“But it’s historical!” Wendy reminded.
“It’s useless,” Jack insisted. “There is no more need for it.”
Just then the long, ugly sound of a ship crashing upon rocks and resulting screams filled the air.
“Okay,” Jack admitted, “maybe this lighthouse is still useful.”
In Extremis by Anne Goodwin
The white light drew me, summoned me, invited me, called me to dissolve where pain was unknown. The blue light flashed, on off, on off. Although much colder, it wanted me too. If my body could divide into a white side and a blue side, I could rest in peace. If I could float in the white till I was mended, I could give myself to the blue. But there was no going back from the white light. I had to decide.
Another light, sharp, beams into my eye. “Got a response here!” I’d been chosen for the blue.
The Arc of Descent by Elliott Lyngreen
set to angles
(There’s nothing to lean on)
hovering us above
then below the lake
from an emerging ship,
The world lost your stories
when you had your stroke
In the channel
At West Sister
You’re the ghost in the Lighthouse now
(grinning from ear to ear)
over distances I miss
Casts. The drifts.
trolling as we were
Thee Great Fishing King
and a chosen boy
so to not have a moment
Like, reeling in two-ton shitheads
how We slammed them against
pure, disgusted, whips
A Sign by Ruchira Khanna
“Step outside, Thea.” asserted mom as she entwined her fingers.
The daughter was adamant, ” The world will judge me. I want to spend the remaining days of my life inside.”
She silently wiped her tears and stroked her daughter’s crown that was hairless and bisque in color. Her eyes that were lively and naughty were pale and dejected. She was pronouncing herself dead even before the last breath.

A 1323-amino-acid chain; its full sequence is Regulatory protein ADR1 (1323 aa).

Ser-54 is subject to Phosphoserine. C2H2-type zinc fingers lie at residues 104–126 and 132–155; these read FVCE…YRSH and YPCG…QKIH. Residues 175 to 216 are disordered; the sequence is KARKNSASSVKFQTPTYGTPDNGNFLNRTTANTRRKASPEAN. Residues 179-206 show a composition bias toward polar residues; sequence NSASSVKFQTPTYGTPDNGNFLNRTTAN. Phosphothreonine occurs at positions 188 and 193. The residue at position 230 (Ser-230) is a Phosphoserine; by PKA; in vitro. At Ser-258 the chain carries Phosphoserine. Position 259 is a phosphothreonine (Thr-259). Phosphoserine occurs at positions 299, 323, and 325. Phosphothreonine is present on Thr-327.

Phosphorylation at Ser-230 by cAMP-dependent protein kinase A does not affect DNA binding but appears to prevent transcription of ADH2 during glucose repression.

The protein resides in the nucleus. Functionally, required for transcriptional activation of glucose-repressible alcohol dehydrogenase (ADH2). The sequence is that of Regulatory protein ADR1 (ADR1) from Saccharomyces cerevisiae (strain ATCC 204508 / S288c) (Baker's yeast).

Just then there was a knock.
Thea’s friend entered with a warm smile.
The Mom envisioned it as a signal of hope and sunshine in her daughter’s life.
Self-Doubt by Reena Saxena
For how long has the lighthouse been there, in the middle of the sea?
The ships have moved, using information relayed by it, and escaped hazardous shoals and reefs. Have they, or have they not? Maybe, they own better technology – the electronic beacons and navigational systems.
I am forever on the move – mentally and emotionally, and sometimes physically – collecting, curating, processing and disseminating information, along with my interpretations of reality. I wonder if I have been useful to others, or only to myself, at a high cost of maintenance.
I think of the lighthouse again. Should it start moving?
The Storm by Susan Zutautas
Squinting, trying to see a few feet in front of the car was impossible. I only wish there was a car in front of me to follow.
OH NO ICE! Don’t panic, I said to myself, and for God’s sake don’t hit the brakes.
Slipping and sliding losing control of the car ….. SHIT, I was in a ditch! Oh great now what.
Unprepared for this dressed in heels and a short skirt, walking would be suicide in this snowstorm. Better stay put.
Freezing to the bone, hours later, I could see a most welcomed beacon of light. Safety.
Meeting Destiny by Kerry E.B. Black
Like overgrown fireflies, they bounce before me, silent beacons to the unknown. Be they corpse lights or Will-o-the-wisps, their pale glow fascinates me.
Grandmama whispers prayers when they appear. She says they’re the spirits of passed ancestors, but Aunt Emilia warns not to heed their invitation. “They work with monsters to lure the unwary to their doom.” However, my uncle scoffs. Swamp gas, says he, and nothing more.
Wordless invitations pull at my curiosity. I imagine they’re a gateway to mysteries, lighting a path to my destiny. I’m bold. I’ll face them, follow their lead, and discover for myself.
Night Search by Bill Engleson
It’s not that anyone thought that Mickey and Sal were bad parents. And if they did, most wouldn’t say anything. Why beat up on folks that were as full of sorrow as they were.
“We’ll keep looking beyond sunset,” Sam Travers, local fire chief and search party head honcho, told us. “Are you with me?”
One hundred heads nodded in the fading light.
“We’ve got a good supply of torches. Lucas is only three and there’s a storm due by morning.”
Lucas had gone missing the night before.
One hundred flashlights might be just enough to bring him home.